Food You Can Eat: Basque Pintxos

Why have half a box of dry cereal or the last of the Häagen Dazs for dinner when you can have pintxos?

Image and recipes via Curious Cuisiniere

The Basque area of Spain is in the northeast corner. It straddles the Pyrenees and also encompasses the chunk of France around Biarritz and Pau, south of Bordeaux. The Basque language is a linguistic “puddle,” meaning that it bears no resemblance to the languages spoken around it. Hungarian, Turkish, and Finnish are other examples.

The Basques may not share a language with Spanish speakers but they share a love of “small bites.” In Spain these are known as tapas, which is derived from the verb tapear, to cover, and it’s thought that bartenders used to cover patrons’ drinks with bread and something on the bread to keep flies and dust away, hence the term. In the Basque region they’re called pintxos, which means skewers. You’ll see why.

Here are three pintxos recipes I found on Curious Cuisiniere that do indeed require skewers, or wooden toothpicks, to hold them together. CC tells us that these are three of the most popular, and I have no reason to doubt them. This make 27 altogether, nine each of the three kinds. You know how sometimes you just snack for dinner? With a little foresight, you can instead enjoy a pintxos meal, which sounds better. For research purposes I made and ate all of this. All of it. Every single pintxo. And they were delightful.

Start with 2 French baguettes, approximately 2” in diameter, sliced 1” thick. Make this yield 27 disks, which will form the bases of your pintxos.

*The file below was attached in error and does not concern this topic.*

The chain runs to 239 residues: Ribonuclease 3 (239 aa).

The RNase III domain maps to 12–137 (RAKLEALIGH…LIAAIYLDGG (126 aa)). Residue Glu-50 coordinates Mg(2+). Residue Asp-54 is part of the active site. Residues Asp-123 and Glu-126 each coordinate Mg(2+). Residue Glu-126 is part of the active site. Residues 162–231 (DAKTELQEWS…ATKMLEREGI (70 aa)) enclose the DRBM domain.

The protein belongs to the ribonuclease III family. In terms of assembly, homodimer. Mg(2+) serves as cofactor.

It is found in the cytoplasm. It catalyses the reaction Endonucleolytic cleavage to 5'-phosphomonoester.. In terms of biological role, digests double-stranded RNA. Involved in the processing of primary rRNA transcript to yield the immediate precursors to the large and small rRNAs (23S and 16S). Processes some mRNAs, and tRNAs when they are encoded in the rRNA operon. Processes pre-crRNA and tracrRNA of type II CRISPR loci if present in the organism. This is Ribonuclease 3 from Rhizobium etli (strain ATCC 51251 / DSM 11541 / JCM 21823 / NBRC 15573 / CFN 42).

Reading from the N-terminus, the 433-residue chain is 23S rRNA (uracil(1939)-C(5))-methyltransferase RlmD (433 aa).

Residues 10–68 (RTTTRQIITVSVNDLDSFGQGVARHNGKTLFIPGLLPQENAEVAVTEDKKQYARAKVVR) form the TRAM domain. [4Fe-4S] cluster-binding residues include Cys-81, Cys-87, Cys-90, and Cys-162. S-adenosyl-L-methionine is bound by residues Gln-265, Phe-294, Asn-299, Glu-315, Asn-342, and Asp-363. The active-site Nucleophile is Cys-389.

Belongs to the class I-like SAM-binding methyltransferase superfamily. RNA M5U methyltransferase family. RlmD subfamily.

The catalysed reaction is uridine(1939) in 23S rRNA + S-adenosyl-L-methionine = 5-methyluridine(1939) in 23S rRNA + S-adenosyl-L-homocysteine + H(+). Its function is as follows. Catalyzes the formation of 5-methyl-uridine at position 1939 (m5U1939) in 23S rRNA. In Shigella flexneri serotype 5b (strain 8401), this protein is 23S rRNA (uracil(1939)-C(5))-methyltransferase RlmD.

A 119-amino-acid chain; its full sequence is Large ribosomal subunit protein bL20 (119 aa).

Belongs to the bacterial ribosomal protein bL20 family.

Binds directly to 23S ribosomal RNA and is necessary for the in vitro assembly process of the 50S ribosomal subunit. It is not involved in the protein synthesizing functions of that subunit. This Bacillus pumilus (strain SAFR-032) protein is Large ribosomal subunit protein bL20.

27 small wooden toothpicks

Now you will need:

For 9 smoked salmon pinxtos:

1 (4 oz) package Lox-style smoked salmon, so sliced, not chunked

3 hard boiled eggs, sliced into thirds

For 9 tuna and roasted red pepper pinxtos:

8 oz tuna, solid and packed in water. This is an inconvenient amount, so use more and pile the pintxos a little higher. Drain these really dry. See header image for why.

2 red peppers, cut into halves and seeded

9 Spanish olives (if you can, get Spanish; use your favorite type)

For 9 Manchego and roasted tomato pinxtos:

3 oz Manchego cheese, sliced. No Manchego? Parmesan comes close, but get it a block and slice it yourself, don’t get the grated or shredded kind.

9 cherry tomatoes

1 tsp olive oil

1/8 tsp salt


Preheat your oven to 400F. To roast the red peppers and cherry tomatoes, toss the pepper halves and tomatoes with 1 tsp olive oil and 1/8 tsp salt. Place them on an aluminum foil-lined baking sheet and roast for 15 minutes, or until soft and slightly charred. Remove from the oven and let cool.

While the peppers and tomatoes are roasting, prepare your other ingredients and start assembling the salmon pinxtos by placing a hard boiled egg slice on top of a slice of baguette and topping the egg with a roll of lox. Use a toothpick to hold the ingredients in place.

When the peppers have cooled slightly, cut the pieces so they will fit nicely on top of a baguette slice. Place a bit of tuna over the roasted pepper and top it off with an olive. This is the messiest pintxo.

Once the tomatoes have cooled place a tomato on top of a slice of Manchego or Parmesan cheese on a baguette slice. Secure the tomatoes in place with a toothpick.



  1. Now I am hungry, Cousin M!

    I have a coworker, US expat living in Basque country, married to a native. Her 6-year-old twins are fluently multilingual, speaking Basque, Spanish, English, and tiny bit of French.

    • What I like about these pintxos is that they’re so simple and can be eaten anytime, as snacks, or as breakfast, lunch, or dinner. There are other, more elaborate ones (the Basques eat a lot of cod, for example, and really spicy peppers) but you could really have these any hour of the day or night.

  2. Those old desaturated food photos are so unappetizing. It’s unfortunate they didn’t spring for a regular illustrator because I’m sure these don’t taste like the plastic and particleboard versions they’re showing.

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